Cranford History, Family Crest & Coats of Arms
The ancestors of the Cranford family lived among the ancient Anglo-Saxon culture of Britain. Cranford was a habitational name, taken on from a place in Bedfordshire named Cranfield,  derived the from Old English words "cran," or "crane" meaning "open," and "feld," meaning a "field." 
Early Origins of the Cranford family
The surname Cranford was first found in Bedfordshire (Old English: Bedanfordscir), located in Southeast-central England.   The ancient Latin source "Testa de Nevill, sive Liber Feodorum" compiled in the reigns of Henry III - Edward I, listed Philippa de Cranefeld, Oxfordshire.  The Hundredorum Rolls of 1273 listed: Alexander de Crannefeld in Huntingdonshire. 
Alternatively the name could have originated in Cranford, a parish, in the union of Kettering, hundred of Huxloe in Northamptonshire. In this case, the source "Testa de Nevill, sive Liber Feodorum" lists John de Cranniford and Ralph de Craneford, as the first on record.  Later the Hundredorum Rolls listed: Geoffrey de Cranford in Devon; John de Cranford in Leicestershire; and Richard de Cranford in Buckinghamshire.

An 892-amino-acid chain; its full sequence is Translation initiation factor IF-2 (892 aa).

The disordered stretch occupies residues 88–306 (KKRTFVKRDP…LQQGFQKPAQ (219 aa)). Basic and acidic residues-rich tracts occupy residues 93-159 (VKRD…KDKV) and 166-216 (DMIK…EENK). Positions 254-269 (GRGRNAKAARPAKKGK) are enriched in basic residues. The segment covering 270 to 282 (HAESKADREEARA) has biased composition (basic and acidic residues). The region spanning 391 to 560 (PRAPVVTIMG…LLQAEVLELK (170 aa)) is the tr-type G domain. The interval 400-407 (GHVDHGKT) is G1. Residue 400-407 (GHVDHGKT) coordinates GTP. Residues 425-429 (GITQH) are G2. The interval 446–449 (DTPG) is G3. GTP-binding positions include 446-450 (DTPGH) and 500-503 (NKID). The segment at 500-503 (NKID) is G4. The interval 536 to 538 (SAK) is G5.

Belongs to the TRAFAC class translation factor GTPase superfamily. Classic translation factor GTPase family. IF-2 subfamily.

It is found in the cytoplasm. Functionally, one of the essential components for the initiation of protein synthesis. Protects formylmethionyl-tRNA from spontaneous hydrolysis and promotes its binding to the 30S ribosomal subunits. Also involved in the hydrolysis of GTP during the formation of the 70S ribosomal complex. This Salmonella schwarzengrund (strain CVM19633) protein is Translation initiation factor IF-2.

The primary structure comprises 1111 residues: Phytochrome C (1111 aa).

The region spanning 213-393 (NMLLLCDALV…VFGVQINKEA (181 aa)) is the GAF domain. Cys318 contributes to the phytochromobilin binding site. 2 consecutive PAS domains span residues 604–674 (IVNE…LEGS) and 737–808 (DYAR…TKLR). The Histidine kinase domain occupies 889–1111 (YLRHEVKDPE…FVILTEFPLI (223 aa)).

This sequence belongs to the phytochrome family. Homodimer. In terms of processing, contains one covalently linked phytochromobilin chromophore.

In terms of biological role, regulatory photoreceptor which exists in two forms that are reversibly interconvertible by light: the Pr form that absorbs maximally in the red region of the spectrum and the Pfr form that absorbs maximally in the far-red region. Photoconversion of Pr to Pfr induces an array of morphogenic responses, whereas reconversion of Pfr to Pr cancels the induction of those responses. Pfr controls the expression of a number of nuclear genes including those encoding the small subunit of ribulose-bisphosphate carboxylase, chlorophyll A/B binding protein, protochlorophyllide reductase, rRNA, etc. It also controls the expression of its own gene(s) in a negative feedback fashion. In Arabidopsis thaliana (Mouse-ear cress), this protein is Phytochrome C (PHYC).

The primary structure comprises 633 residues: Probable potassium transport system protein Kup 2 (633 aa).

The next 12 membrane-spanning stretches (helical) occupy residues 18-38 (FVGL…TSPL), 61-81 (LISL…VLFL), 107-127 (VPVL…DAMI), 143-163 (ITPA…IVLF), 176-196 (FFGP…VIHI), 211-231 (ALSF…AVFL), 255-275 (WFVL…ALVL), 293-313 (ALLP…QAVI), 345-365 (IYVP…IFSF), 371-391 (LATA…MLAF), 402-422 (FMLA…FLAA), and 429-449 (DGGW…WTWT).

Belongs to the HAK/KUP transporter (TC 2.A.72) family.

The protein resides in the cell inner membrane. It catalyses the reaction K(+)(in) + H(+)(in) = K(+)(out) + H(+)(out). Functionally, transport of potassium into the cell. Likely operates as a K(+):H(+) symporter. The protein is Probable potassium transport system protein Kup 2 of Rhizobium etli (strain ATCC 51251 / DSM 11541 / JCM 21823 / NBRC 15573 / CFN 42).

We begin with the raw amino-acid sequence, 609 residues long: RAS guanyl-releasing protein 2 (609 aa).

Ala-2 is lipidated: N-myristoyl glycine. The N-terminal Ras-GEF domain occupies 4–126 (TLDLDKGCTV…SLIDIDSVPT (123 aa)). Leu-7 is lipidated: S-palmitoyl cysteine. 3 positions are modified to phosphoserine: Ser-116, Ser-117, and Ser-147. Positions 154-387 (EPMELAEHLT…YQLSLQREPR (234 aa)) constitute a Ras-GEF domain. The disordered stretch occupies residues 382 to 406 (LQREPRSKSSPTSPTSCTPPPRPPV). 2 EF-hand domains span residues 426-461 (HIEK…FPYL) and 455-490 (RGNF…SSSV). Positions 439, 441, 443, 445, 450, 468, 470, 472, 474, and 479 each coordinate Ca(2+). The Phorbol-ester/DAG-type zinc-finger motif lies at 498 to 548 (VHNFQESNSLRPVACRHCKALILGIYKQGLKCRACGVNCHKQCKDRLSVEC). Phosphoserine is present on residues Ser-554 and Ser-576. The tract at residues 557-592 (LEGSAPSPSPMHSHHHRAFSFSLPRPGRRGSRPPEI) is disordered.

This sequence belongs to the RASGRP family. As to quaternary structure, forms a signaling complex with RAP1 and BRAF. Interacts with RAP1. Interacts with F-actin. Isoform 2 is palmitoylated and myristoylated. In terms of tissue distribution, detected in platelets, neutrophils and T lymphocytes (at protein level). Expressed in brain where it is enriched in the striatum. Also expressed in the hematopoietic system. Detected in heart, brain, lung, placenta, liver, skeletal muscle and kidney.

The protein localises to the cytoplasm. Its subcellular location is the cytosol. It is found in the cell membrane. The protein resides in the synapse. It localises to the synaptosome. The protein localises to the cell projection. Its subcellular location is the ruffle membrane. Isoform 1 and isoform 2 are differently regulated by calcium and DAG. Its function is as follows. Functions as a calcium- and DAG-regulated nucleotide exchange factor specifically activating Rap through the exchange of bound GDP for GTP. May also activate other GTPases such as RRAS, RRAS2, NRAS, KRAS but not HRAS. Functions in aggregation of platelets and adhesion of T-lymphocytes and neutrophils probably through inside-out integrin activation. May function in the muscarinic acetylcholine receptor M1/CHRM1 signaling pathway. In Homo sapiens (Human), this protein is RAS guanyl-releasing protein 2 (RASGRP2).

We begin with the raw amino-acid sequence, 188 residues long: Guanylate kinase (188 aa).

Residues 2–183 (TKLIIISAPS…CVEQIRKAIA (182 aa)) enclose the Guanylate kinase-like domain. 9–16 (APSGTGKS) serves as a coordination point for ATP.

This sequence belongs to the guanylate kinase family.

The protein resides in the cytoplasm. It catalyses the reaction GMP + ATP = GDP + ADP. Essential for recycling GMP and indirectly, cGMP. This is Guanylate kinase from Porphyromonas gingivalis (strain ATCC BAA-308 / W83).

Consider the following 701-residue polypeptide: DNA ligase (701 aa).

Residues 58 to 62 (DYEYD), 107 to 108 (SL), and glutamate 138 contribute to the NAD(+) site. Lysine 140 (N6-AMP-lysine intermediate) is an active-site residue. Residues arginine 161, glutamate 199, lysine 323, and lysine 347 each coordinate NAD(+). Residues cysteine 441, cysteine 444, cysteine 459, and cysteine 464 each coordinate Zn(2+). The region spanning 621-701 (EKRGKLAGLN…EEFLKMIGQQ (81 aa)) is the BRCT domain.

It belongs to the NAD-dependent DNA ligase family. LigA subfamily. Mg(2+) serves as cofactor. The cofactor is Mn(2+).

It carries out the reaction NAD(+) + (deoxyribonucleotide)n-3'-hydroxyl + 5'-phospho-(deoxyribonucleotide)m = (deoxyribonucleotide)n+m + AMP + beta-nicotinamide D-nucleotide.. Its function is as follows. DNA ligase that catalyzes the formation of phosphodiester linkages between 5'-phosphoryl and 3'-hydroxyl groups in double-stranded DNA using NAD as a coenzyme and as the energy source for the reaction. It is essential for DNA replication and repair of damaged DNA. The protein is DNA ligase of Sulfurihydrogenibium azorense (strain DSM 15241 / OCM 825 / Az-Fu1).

Early History of the Cranford family
This web page shows only a small excerpt of our Cranford research. Another 84 words (6 lines of text) covering the years 1675, 1575, 1645, 1621, 1592, 1657, 1621, 1651, 1625, 1674, 1680, 1696, 1682, 1685, 1592, 1657 and 1592 are included under the topic Early Cranford History in all our PDF Extended History products and printed products wherever possible.
Cranford Spelling Variations
Only recently has spelling become standardized in the English language. As the English language evolved in the Middle Ages, the spelling of names changed also. The name Cranford has undergone many spelling variations, including Cranfield, Cranefield and others.
Early Notables of the Cranford family (pre 1700)
Distinguished members of the family include Lionel Cranfield, 1st Earl of Middlesex (1575-1645), English merchant and nobleman, Lord High Treasurer in 1621; James Cranford (c.1592-1657), an English Presbyterian clergyman, active as a licenser of theological publications under the Commonwealth; James Cranfield, 2nd Earl of Middlesex (1621-1651), an English politician; Lionel Cranfield, 3rd Earl of...
In the United States, the name Cranford is the 3,903rd most popular surname with an estimated 7,461 people with that name.  However, in Newfoundland, Canada, the name Cranford is ranked the 761st most popular surname with an estimated 56 people with that name. 
To escape the unstable social climate in England of this time, many families boarded ships for the New World with the hope of finding land, opportunity, and greater religious and political freedom. Although the voyages were expensive, crowded, and difficult, those families that arrived often found greater opportunities and freedoms than they could have experienced at home. Many of those families went on to make significant contributions to the rapidly developing colonies in which they settled. Early North American records indicate many people bearing the name Cranford were among those contributors:
Cranford Settlers in United States in the 17th Century